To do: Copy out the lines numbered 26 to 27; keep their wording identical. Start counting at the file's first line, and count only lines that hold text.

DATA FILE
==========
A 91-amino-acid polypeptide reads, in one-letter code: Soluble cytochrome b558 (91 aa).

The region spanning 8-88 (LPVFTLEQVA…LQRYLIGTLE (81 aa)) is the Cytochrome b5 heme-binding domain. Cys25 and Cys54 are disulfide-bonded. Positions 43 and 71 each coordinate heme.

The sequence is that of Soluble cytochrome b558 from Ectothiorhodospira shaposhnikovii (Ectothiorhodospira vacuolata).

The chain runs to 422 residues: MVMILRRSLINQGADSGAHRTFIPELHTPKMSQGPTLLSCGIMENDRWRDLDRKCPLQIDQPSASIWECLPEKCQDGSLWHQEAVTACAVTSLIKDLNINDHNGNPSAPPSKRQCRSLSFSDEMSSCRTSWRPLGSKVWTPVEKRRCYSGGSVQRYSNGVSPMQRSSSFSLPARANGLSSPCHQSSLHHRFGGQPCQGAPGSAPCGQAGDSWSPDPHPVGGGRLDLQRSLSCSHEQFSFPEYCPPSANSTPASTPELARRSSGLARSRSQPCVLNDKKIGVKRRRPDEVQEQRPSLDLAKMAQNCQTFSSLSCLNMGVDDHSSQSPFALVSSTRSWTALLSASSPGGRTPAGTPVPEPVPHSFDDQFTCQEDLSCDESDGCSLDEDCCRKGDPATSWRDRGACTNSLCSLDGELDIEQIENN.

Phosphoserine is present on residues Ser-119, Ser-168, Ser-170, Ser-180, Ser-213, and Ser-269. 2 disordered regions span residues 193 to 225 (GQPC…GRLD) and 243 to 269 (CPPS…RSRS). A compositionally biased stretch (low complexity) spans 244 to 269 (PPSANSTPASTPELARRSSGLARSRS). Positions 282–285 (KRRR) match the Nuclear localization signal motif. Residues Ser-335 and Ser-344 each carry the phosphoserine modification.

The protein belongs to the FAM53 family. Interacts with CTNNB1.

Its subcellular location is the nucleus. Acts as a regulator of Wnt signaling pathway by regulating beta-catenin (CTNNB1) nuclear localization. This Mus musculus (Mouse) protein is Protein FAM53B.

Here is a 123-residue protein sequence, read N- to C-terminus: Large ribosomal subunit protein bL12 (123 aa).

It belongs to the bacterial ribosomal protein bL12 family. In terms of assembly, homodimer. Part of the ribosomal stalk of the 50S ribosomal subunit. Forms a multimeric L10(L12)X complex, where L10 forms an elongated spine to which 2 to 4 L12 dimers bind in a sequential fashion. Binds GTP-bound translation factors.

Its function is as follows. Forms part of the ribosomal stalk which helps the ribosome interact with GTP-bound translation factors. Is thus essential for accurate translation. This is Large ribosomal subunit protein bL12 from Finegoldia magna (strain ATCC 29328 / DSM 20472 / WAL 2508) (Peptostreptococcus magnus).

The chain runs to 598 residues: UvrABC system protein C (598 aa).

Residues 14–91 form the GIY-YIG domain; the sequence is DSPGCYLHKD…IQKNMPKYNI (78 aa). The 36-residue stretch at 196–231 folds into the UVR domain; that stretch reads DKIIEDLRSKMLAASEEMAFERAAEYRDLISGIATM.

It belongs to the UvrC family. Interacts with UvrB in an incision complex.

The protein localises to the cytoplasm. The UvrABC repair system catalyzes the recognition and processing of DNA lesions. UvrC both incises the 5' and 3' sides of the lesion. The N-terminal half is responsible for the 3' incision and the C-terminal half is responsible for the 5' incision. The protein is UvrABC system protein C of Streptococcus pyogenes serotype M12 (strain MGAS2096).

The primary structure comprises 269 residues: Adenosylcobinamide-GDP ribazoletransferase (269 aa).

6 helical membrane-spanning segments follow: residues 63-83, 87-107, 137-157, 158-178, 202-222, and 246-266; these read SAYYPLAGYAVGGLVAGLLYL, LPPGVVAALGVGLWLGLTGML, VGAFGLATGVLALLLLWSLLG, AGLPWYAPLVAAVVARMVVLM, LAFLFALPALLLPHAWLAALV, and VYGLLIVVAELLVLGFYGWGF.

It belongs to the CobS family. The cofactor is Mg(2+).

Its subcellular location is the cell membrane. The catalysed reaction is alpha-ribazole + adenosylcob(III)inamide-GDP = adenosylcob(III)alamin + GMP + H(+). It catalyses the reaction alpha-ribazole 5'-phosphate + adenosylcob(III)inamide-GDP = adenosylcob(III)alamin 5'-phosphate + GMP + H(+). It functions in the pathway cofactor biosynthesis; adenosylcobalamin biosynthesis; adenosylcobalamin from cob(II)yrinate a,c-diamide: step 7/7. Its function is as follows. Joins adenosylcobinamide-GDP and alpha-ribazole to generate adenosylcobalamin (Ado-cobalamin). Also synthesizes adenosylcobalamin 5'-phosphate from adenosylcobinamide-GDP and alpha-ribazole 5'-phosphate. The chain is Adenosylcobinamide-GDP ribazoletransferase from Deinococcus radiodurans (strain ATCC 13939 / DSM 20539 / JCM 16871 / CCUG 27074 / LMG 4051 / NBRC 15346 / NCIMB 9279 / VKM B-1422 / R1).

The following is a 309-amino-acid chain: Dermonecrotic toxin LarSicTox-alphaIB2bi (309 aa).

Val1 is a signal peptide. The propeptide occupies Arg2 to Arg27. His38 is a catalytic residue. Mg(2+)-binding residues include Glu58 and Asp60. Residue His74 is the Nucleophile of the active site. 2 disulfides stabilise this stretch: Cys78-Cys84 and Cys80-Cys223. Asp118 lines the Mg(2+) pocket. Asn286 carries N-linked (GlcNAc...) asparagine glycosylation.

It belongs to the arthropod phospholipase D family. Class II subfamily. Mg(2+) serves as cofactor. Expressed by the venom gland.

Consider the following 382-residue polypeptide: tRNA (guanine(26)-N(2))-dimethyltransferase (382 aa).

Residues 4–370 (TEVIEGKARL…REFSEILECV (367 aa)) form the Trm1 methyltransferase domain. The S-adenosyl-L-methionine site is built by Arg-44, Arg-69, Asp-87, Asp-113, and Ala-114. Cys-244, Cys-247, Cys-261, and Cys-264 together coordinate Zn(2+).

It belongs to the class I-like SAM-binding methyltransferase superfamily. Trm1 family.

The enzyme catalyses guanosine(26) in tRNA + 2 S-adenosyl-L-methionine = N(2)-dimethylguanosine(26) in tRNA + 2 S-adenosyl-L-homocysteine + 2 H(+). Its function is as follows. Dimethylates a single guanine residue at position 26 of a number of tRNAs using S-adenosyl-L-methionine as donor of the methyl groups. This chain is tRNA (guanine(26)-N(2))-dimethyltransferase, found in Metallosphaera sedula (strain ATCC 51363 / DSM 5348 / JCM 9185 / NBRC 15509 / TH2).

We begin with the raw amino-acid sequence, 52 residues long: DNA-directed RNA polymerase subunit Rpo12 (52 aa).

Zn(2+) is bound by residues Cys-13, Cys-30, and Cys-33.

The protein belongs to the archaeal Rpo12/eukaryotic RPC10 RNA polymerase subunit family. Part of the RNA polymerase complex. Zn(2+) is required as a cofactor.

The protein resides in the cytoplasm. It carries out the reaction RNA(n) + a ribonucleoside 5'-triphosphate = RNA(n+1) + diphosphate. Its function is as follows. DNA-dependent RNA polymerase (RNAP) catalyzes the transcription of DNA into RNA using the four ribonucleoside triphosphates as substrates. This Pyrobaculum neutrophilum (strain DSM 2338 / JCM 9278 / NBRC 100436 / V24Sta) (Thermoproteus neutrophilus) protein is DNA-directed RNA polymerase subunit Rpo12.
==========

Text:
We begin with the raw amino-acid sequence, 52 residues long: DNA-directed RNA polymerase subunit Rpo12 (52 aa).

Zn(2+) is bound by residues Cys-13, Cys-30, and Cys-33.